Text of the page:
The Piedmont Recreation Department's Walking on Wednesday group celebrated its first anniversary of weekly walks in Piedmont last Wednesday, April 17, a beautiful spring day. The group's first walk was one year ago, April 18, 2018. Since then, the walkers have assembled at the Exedra each Wednesday morning, rain or shine, and have walked almost every street in Piedmont.
The group has also grown significantly since its start. On its first walk, 16 walkers enjoyed a tour of the city conducted by Gail Lombardi, president of the Piedmont Historical Society. During the past year, 86 people have participated in Walking on Wednesdays, and the strength of the group was evident last Wednesday when a record 36 walkers and five K-9 best friends showed up - including first-time walker Harriette Louie. For its anniversary walk, the group welcomed historian Gail Lombardi, the president of the Piedmont Historical Society, to lead everyone on a tour of some of Piedmont's historic homes.
First visit was the Wetmore House, Piedmont's only historical site on the National Registry, next to City Hall at the corner of Vista and Bonita Avenues.
Gail talked about the Wetmore House's history. Long ago, the City wanted to buy the house, demolish it, and have a parking lot next to City Hall. The house was saved when Alice Erskine, an art teacher at Mills College, bought it, and began restoring it over many years.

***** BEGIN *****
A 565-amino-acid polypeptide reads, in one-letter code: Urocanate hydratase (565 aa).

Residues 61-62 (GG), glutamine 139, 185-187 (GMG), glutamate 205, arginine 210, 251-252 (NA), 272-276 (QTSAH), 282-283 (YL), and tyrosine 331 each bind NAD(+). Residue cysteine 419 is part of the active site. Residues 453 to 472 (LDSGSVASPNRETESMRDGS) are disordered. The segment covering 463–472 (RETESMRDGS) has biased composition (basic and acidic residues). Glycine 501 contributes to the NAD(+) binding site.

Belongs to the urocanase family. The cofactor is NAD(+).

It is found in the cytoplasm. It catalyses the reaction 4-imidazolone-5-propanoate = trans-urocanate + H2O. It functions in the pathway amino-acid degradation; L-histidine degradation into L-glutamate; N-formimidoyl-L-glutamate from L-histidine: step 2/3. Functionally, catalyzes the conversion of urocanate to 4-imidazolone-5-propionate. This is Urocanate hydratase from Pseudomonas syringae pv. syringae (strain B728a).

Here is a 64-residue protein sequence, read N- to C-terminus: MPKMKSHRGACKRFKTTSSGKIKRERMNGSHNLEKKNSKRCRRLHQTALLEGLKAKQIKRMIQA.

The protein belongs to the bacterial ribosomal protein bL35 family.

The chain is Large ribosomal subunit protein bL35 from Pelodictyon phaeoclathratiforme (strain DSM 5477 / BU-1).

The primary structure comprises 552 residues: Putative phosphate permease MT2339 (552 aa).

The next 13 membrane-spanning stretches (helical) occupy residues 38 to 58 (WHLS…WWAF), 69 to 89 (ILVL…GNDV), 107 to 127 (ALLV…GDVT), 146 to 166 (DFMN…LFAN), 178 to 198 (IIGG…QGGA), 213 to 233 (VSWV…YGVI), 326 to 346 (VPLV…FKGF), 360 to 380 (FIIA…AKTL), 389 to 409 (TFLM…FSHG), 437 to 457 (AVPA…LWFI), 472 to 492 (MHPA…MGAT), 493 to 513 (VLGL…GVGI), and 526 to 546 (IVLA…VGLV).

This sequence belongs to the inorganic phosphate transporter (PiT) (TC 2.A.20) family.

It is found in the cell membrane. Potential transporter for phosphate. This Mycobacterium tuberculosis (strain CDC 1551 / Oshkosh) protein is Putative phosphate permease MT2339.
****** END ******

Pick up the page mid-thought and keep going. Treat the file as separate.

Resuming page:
As they walked, the group was struck by the beauty of the cherry and mock apple trees that were in full bloom in home gardens and city parks. In the last few weeks, the walkers have experienced the city's bright yellow blooms of daffodils and multi-colored tulips, and the winter rains seemed to have made the trees' blossoms even more spectacular.
The next historic home on the tour was that of Hugh Craig, the first mayor of Piedmont. Gail explained that the home was originally on a site in the middle of what is now Craig Avenue. It was moved in 1912 on logs pulled by horses to its current location a half block away at the corner of Craig and Mountain Avenue.
Next is Requa Place, the location of Isiah Requa's 1870's three-story mansion, The Highlands. The home was so prominent it was easily visible from San Francisco and
could be seen by ships in the Bay.
The magnificent home was later taken down by the family to sub divide the 17 acres, for the homes that now are on Hazel Lane, Requa Road, and Requa Place.
The tour continued to its last stop, the five-story home of early Piedmont developer Frank C.
Havens in Wildwood Gardens. The estate was named Wildwood and the names of Wildwood Avenue and Wildwood Gardens come from it.
Gail shared the story about Havens' wife having an argument with the home's noted architect. Bernard Maybeck. She took over the project and its design, resulting in the home's Asian interior motif.
At the suggestion of Priscilla Wanerus, a core member of the Wednesday Walkers, the group decided to celebrate its first anniversary by having a picnic lunch next to the Recreation Center.
It was a nice way to celebrate Walking on Wednesdays' first year and enjoy the community
they have created.